Those who reported having burnout rarely or weekly had a 1.3 to 1.4 greater chance of reporting COVID-19 compared to those who reported having no burnout, for example.
In addition, reporting a high level of burnout was linked to about three times the risk for having COVID-19 of longer duration and of greater severity.
What drives the association between sleep problems, burnout, and higher risk for COVID-19 and severe COVID-19 remains unknown.
“The mechanism underlying these associations isn’t clear, but suboptimal sleep, sleep disorders, and stress may result in immune system dysregulation, increased inflammation, and alterations in hormones such as cortisol and melatonin that may increase vulnerability to viral infections,” Seidelmann said.
“There appears to be a bi-directional relationship between sleep problems and burnout as well as extensive evidence of the link between sleep and immunity,” Sofia Pappa, MD, PhD, told Medscape Medical News when asked to comment on the study.
“Disturbed sleep and insomnia have been associated with an increased probability of respiratory infections such as common cold and pneumonia, and several studies have found a relationship between sleep duration and vaccination response,” added Pappa, honorable senior lecturer at Imperial College London and consultant psychiatrist and research lead at West London Mental Health NHS Trust, United Kingdom.
Strengths and Limitations
Using a large network of healthcare workers in the early phase of the pandemic is a strength of the study. How generalizable the findings are outside the SHG database of 1.5 million healthcare workers remains unknown.
Another limitation was reliance on self-reporting of COVID-19 patient exposure, outcomes, and covariates, which could have introduced bias.
“However,” the researchers note, “health care workers are likely a reliable source of information.”
Insomnia a Common Challenge
A 2020 meta-analysis examined the effect of insomnia and psychological factors on COVID-19 risk among healthcare workers. Lead author Kavita Batra, PhD, and co-author Manoj Sharma, MBBS, PhD, both of the University of Nevada, Las Vegas (UNLV), found that the pooled prevalence of insomnia was almost 28%.
Dr Manoj Sharma
“The recent six-country study by Kim and colleagues also underscores this relationship between lack of sleep and having higher odds of COVID-19 infection,” Sharma, professor of social and behavioral health in the UNLV Department of Environmental and Occupational Health, School of Public Health, told Medscape Medical News when asked to comment.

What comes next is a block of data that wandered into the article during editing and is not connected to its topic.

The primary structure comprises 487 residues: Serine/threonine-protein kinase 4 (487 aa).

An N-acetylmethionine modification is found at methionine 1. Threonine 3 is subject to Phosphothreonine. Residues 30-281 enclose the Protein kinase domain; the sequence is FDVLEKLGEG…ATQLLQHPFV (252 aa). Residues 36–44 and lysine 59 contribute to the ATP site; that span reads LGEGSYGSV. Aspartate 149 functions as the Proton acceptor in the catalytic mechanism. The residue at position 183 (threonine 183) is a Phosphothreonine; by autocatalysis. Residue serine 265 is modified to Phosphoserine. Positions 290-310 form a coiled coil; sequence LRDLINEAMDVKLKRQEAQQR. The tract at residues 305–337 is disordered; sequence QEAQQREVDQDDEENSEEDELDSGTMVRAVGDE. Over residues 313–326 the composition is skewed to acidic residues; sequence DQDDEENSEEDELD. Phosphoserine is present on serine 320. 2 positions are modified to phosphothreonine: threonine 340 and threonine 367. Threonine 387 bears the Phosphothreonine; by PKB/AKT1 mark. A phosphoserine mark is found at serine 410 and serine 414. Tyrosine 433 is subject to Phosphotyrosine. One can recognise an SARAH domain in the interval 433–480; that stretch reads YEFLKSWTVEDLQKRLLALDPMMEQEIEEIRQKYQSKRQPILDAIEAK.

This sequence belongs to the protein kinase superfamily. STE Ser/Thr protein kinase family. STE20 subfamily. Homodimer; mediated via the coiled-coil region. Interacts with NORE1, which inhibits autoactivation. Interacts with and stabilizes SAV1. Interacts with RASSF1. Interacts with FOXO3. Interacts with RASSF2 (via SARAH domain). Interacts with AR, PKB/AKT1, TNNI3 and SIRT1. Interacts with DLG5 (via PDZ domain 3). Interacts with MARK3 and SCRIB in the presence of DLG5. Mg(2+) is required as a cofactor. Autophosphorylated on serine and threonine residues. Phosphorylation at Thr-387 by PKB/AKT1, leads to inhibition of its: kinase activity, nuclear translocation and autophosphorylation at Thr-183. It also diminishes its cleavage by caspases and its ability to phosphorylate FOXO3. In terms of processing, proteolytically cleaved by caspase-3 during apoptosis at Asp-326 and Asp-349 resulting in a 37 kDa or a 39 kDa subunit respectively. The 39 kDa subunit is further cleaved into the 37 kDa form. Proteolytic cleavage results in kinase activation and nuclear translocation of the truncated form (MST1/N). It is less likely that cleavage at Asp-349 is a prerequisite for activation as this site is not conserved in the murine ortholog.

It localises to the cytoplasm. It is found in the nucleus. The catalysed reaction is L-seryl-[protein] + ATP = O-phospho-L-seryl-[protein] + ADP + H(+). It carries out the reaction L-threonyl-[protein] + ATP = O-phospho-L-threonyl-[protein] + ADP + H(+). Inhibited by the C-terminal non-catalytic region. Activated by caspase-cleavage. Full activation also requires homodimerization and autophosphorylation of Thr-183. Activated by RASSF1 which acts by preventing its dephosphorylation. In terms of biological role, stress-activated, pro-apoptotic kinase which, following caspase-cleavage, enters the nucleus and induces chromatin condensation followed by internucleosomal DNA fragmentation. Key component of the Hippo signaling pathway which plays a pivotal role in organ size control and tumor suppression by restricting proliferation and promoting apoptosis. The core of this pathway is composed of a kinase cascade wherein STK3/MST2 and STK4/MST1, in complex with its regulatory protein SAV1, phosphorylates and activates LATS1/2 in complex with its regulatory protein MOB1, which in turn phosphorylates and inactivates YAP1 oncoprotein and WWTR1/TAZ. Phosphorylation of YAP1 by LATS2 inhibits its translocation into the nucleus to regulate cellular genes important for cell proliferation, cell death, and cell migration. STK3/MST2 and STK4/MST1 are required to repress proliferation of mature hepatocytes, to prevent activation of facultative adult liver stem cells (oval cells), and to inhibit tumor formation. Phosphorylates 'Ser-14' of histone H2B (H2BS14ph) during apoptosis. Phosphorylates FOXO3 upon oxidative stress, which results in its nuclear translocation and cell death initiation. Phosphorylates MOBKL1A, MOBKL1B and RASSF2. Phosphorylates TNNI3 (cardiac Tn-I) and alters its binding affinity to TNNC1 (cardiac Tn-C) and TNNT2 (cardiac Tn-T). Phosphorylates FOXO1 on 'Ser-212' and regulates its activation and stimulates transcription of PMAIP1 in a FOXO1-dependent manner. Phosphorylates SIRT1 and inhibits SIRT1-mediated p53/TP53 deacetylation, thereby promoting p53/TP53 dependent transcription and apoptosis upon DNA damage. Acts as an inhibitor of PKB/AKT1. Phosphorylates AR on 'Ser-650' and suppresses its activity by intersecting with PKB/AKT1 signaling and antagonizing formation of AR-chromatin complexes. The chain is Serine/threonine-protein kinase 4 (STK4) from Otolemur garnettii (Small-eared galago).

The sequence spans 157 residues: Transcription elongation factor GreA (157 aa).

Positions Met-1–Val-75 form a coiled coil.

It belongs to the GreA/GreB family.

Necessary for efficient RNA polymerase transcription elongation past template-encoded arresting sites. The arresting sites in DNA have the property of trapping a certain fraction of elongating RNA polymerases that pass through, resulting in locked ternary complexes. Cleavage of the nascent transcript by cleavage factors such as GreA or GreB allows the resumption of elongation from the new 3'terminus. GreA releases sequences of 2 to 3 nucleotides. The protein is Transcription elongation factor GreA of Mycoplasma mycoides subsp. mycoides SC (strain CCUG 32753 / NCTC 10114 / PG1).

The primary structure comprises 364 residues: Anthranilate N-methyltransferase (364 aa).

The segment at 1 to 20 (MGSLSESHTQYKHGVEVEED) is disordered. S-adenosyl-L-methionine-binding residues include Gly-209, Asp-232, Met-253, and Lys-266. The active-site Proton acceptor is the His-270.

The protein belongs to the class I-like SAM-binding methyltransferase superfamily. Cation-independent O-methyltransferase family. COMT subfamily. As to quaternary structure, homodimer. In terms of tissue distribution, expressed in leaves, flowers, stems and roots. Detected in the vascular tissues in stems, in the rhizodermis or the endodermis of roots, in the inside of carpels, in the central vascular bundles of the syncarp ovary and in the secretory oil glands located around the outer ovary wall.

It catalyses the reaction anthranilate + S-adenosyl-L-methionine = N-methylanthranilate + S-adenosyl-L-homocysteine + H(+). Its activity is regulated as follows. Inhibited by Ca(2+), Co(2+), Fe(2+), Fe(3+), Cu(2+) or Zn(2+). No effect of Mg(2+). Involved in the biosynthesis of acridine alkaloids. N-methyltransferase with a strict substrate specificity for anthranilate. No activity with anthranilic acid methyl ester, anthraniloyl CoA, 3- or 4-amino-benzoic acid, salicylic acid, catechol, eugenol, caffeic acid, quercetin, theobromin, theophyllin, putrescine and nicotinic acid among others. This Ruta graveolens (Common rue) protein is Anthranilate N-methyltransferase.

More research is warranted to learn the direction of the association, he said. Does reduced sleep lower immunity and make a healthcare worker more susceptible to SARS-CoV-2 infection, or does the anxiety associated with COVID-19 contribute to insomnia?
“Practicing sleep hygiene is a must not only for health workers but also for everyone,” Sharma added. Recommendations include having fixed hours of going to bed, fixed hours of waking up, not overdoing naps, having at least 30 minutes of winding down before sleeping, having a dark bedroom devoid of all electronics and other disturbances, avoiding smoking, alcohol, and stimulants (such as caffeine) before sleeping, and practicing relaxation right before sleeping, he said.
“It is hard for some healthcare workers, especially those who work night shifts, but it must be a priority to follow as many sleep hygiene measures as possible,” Sharma said. “After all, if you do not take care of yourself how can you take care of others?”
Seidelmann, Batra, and Sharma have disclosed no relevant financial relationships.
BMJ Nutr Prev Health. Published online March 22, 2021. Full text
Damian McNamara is a staff journalist based in Miami. He covers a wide range of medical specialties, including infectious diseases, gastroenterology and neurology. Follow Damian on Twitter: @MedReporter.